Comment and Analysis @ghostgoal
Manchester City's European ban: Will it compromise their rebuild?
What next for Manchester City? A two-season expulsion from European football puts real strain on the club's required rebuild, writes Adam Bate...
Last Updated: 17/02/20 12:31pm
The immediate concern for Manchester City is missing out on Champions League football. A chance for a trophy. A chance for the trophy. The one that has eluded this club even as they have become four-time winners of the Premier League over the course of the past decade.
But the bigger significance of a prospective two-year absence from elite European competition is its potential to scupper what had until last summer seemed like an irresistible momentum propelling this club forwards. Even now, in a season in which the title has been surrendered to Liverpool, Manchester City are Champions League favourites.
The loss of revenue will be a blow, further compromising the club while they are under such scrutiny. But the real concern is that the ban - which City have vowed to contest with an appeal to the Court of Arbitration for Sport - undermines the project at a time when there was already the need for sharper focus on the next phase of the challenge ahead.
City have seen what can happen when a big club loses an iconic manager, and speculation had already begun about what life would be like without Pep Guardiola. He has one full season left on his contract and insisted just last month that he is "100 per cent" staying at the club next season. Beyond that? Of that there were no certainties and this only adds to the doubts.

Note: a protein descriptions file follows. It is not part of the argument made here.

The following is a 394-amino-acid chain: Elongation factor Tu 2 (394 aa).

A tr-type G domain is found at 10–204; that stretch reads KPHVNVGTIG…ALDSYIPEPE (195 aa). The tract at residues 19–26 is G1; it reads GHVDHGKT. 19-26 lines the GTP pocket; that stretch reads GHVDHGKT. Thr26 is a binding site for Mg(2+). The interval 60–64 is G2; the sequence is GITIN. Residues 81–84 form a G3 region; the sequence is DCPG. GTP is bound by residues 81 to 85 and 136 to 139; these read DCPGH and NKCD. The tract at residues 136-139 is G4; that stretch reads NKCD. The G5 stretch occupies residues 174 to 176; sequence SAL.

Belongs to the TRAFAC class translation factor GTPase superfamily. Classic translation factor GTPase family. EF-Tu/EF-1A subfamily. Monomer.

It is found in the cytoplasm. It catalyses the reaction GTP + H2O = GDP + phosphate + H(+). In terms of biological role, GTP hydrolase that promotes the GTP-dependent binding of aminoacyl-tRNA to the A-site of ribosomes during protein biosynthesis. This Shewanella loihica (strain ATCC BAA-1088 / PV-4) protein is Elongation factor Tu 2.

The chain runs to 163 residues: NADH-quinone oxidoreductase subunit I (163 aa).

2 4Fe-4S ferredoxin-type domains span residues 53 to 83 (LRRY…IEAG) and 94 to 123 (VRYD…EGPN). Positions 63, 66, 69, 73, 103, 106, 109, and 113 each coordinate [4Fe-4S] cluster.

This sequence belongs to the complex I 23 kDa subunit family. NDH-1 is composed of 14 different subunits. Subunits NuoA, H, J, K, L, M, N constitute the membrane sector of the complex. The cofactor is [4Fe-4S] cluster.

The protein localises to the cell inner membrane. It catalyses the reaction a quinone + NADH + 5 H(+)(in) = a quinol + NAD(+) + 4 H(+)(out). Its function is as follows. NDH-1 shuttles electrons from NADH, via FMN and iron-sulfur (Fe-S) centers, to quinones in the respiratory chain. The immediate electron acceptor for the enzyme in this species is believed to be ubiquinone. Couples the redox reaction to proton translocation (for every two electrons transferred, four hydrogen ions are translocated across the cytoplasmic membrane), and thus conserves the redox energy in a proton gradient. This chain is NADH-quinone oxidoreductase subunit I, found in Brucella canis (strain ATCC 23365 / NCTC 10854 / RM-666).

"I work with them and have known them for a long time. I trust them a lot," said Guardiola when the case was formally opened by UEFA in March. Will this ruling shake that trust or strengthen those bonds? Perhaps a siege mentality will set in. What is certain is that City will be anxious for Guardiola to oversee the rebuild that now looks necessary.
Vincent Kompany has long gone, but he has not been replaced and further problems lie ahead. Fernandinho may have signed a new deal, but he is 35 in May. David Silva is on his way in the summer but Phil Foden, with just two Premier League starts so far this season, has not been trusted to take the mantle of Manchester City playmaker as had been expected.
Even Sergio Aguero, still in such rich form, turns 32 in June and is likely to have only one full season left as a City player. Will Gabriel Jesus really be given the opportunity to replace him?
This UEFA ruling puts the focus not merely on those at the beginning and end of their Manchester City careers but the spotlight will fall too on those who are in their prime. Because it is a prime that could now find itself compromised by this punishment.
- Find out more about Sky Sports
- Save over 40% when you buy a NOW TV Sky Sports Month Pass for just £19.99 a month for six months
For Kevin De Bruyne and Raheem Sterling, the thought of spending their best years outside of Champions League competition will be a worry. They have both won the Premier League more than once already. It is the Champions League prize that could prove career-defining. Now they risk not even having the opportunity to compete for it.
Money talks and Manchester City contracts are lucrative. Key players such as Aymeric Laporte, Ederson and Bernardo Silva are tied down for another five years, but it would be naïve for City supporters to think that conversations will not be taking place.